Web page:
Arax divides our huge valley into manageable parts: the citrus belt on the east side, the always water-short west side, the area near Fairmead, northwest of Fresno, where an undependable aquifer forces residents to haul in bottled water. he introduces us to a host of interesting characters along the way including two east side citrus growers with ties to notable Southern families: Loren Booth, daughter of Otis Booth (cousin to former Los Angeles times publisher Otis Chandler) and Tom Mulholland, great grandson of William Mulholland, who was famous (or notorious) for diverting Owens Valley water to the L.A. basin, which is the subject of "Chinatown," the classic movie that cemented Jack Nicholson’s reputation as an actor. Among others, we also meet Jack Pandol Sr. and Jr., Kern County grape growers, and Jack Woolf, who farms thousands of acres on the west side. Arax’s grandfather, Aram Arax, makes cameo appearances throughout the book.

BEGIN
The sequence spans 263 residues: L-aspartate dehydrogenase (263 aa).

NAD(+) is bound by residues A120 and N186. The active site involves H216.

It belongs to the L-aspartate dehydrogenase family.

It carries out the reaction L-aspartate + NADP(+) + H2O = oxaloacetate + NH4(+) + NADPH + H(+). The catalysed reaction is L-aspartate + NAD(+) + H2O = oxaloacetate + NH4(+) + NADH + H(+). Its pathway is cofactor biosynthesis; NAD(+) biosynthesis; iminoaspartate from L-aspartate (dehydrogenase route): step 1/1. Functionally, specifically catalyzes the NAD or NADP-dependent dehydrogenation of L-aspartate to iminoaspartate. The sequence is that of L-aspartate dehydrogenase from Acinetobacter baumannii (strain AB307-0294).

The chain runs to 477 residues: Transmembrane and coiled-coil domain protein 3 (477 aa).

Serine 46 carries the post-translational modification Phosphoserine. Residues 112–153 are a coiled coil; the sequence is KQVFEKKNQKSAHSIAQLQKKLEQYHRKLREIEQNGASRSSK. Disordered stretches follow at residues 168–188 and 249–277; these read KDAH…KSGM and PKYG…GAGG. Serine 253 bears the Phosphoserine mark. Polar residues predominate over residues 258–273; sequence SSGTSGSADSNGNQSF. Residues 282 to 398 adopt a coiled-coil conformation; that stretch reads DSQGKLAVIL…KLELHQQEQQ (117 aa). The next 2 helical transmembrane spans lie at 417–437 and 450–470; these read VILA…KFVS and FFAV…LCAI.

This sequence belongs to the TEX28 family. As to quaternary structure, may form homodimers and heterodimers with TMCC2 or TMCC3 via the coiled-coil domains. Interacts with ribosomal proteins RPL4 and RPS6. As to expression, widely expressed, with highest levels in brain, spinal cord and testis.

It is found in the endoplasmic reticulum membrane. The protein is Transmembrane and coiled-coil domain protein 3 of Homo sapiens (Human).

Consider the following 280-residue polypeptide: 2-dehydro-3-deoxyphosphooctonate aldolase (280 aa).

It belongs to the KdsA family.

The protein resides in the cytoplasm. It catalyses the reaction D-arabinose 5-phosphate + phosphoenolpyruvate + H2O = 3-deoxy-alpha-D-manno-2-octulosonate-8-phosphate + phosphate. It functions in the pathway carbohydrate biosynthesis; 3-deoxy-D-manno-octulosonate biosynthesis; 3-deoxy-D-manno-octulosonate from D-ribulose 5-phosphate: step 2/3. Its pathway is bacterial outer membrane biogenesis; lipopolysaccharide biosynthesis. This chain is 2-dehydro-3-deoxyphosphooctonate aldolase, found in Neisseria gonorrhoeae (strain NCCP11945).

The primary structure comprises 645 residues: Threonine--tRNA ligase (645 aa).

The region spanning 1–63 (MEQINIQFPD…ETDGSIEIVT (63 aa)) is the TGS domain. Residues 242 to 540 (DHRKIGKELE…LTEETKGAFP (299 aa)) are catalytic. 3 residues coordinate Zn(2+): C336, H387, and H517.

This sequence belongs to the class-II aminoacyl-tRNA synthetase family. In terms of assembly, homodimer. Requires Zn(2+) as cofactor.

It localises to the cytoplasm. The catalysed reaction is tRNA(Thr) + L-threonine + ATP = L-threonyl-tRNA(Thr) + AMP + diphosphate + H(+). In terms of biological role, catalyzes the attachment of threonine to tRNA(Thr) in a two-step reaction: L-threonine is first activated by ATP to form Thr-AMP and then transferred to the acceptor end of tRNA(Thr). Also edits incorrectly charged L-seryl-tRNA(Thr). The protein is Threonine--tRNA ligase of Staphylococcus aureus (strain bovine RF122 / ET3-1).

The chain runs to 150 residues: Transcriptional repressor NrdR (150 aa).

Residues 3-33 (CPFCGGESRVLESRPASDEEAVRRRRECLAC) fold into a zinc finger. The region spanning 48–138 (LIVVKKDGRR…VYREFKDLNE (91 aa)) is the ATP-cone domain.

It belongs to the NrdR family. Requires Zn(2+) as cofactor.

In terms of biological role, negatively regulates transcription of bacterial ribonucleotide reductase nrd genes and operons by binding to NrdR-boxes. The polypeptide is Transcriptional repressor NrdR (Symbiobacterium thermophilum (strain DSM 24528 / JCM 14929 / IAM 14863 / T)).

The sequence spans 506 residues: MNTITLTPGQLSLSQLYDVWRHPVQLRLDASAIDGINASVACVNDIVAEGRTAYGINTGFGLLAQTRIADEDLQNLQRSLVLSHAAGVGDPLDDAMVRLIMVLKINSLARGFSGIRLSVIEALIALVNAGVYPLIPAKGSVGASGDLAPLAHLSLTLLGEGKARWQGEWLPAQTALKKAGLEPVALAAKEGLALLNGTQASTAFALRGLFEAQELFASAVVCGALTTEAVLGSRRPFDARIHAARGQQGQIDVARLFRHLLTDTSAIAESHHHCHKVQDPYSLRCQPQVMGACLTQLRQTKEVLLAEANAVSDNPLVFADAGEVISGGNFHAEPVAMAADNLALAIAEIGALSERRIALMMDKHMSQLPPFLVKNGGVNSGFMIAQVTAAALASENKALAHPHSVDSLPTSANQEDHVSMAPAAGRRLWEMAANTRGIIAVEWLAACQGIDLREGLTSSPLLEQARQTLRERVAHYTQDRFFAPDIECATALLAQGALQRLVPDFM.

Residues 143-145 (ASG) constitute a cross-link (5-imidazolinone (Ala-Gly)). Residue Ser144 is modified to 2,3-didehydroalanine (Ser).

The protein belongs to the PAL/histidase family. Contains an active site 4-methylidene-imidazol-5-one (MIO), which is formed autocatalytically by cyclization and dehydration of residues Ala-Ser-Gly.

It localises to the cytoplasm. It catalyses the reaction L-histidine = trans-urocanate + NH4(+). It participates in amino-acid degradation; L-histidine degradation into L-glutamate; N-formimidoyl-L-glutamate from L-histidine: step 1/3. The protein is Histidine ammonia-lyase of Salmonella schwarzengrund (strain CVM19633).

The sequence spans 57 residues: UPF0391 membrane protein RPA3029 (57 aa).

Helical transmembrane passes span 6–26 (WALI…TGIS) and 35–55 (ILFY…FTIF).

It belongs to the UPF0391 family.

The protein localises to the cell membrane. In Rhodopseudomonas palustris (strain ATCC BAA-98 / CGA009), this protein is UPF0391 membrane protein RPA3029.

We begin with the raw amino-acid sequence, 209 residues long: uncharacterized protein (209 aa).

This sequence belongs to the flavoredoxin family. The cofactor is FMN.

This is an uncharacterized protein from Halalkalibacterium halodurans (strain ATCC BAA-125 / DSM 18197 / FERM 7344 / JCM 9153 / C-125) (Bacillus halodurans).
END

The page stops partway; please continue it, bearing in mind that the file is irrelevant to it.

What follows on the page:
Some Valley residents suffer from an inferiority complex, partly because their supposedly more sophisticated, and generally more liberal relatives and friends in coastal enclaves express sympathy for them for having to survive 100-degree summer days as well as enduring what some believe to be a redneck culture — not necessarily a pejorative term, as many so-called rednecks are more honest and harder-working than your average liberal. Where are your intellectual liberals in this cultural desert, your friends may inquire, as if the term requires respect, when in fact, there are no written guidelines to define an intellectual liberal and no criteria to show that your average liberal is a superior human being to your average redneck. Although he might deny it (or respond, “I’ve been called worse”), Mark Arax is both an intellectual and a liberal, a characterization amply supported by his writing. And yes, he may have picked up a touch of redneck, as some Valley liberals have, via years of exposure.